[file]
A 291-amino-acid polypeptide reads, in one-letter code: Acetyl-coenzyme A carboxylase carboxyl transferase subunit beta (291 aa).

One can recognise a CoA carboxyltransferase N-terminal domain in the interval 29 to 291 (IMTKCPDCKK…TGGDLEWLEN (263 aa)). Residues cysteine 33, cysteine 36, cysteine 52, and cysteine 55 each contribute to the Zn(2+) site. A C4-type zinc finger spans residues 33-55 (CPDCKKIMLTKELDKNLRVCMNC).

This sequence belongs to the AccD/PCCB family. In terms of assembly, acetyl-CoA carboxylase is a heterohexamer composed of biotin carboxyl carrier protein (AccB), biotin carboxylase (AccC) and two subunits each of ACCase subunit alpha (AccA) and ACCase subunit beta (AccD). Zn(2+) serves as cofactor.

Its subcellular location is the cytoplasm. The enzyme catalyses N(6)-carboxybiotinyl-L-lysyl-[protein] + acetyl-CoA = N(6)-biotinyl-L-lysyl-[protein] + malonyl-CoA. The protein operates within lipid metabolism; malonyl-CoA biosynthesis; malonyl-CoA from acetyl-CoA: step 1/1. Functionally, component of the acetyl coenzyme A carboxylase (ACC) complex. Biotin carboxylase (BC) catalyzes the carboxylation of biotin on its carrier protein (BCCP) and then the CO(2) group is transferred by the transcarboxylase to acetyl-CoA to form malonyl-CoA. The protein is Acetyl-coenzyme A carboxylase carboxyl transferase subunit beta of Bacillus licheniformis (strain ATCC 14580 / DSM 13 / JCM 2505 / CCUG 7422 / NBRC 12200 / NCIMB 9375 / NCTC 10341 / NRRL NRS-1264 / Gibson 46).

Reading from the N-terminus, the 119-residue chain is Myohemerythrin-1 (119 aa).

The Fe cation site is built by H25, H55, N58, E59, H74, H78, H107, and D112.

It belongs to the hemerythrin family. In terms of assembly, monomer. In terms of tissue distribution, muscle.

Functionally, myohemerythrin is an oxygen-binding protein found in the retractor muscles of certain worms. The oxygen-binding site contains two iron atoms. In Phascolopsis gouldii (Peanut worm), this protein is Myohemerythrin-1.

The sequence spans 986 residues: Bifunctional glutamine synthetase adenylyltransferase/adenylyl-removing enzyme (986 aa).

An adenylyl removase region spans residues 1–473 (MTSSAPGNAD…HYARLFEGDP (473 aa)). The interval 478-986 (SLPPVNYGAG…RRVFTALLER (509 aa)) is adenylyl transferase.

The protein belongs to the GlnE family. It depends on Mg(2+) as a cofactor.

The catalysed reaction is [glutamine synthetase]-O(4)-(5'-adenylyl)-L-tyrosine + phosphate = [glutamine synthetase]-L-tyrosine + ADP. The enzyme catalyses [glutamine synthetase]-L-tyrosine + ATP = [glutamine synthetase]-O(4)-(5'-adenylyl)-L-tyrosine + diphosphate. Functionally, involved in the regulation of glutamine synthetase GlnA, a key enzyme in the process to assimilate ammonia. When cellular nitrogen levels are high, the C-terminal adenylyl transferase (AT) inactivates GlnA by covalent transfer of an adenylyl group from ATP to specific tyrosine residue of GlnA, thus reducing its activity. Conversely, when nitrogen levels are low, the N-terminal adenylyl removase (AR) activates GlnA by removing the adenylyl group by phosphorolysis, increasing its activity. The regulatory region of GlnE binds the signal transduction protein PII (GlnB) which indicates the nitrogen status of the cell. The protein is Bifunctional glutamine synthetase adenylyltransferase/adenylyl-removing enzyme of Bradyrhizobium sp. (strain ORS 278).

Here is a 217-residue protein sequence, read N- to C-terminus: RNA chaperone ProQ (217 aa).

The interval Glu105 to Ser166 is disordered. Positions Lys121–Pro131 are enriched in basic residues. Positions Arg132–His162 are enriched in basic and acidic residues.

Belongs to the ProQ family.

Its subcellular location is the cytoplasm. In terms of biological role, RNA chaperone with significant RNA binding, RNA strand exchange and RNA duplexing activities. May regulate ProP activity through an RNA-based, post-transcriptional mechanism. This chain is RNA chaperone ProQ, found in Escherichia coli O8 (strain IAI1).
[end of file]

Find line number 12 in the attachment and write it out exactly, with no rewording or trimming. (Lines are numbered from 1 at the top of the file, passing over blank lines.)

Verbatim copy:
The catalysed reaction is [glutamine synthetase]-O(4)-(5'-adenylyl)-L-tyrosine + phosphate = [glutamine synthetase]-L-tyrosine + ADP. The enzyme catalyses [glutamine synthetase]-L-tyrosine + ATP = [glutamine synthetase]-O(4)-(5'-adenylyl)-L-tyrosine + diphosphate. Functionally, involved in the regulation of glutamine synthetase GlnA, a key enzyme in the process to assimilate ammonia. When cellular nitrogen levels are high, the C-terminal adenylyl transferase (AT) inactivates GlnA by covalent transfer of an adenylyl group from ATP to specific tyrosine residue of GlnA, thus reducing its activity. Conversely, when nitrogen levels are low, the N-terminal adenylyl removase (AR) activates GlnA by removing the adenylyl group by phosphorolysis, increasing its activity. The regulatory region of GlnE binds the signal transduction protein PII (GlnB) which indicates the nitrogen status of the cell. The protein is Bifunctional glutamine synthetase adenylyltransferase/adenylyl-removing enzyme of Bradyrhizobium sp. (strain ORS 278).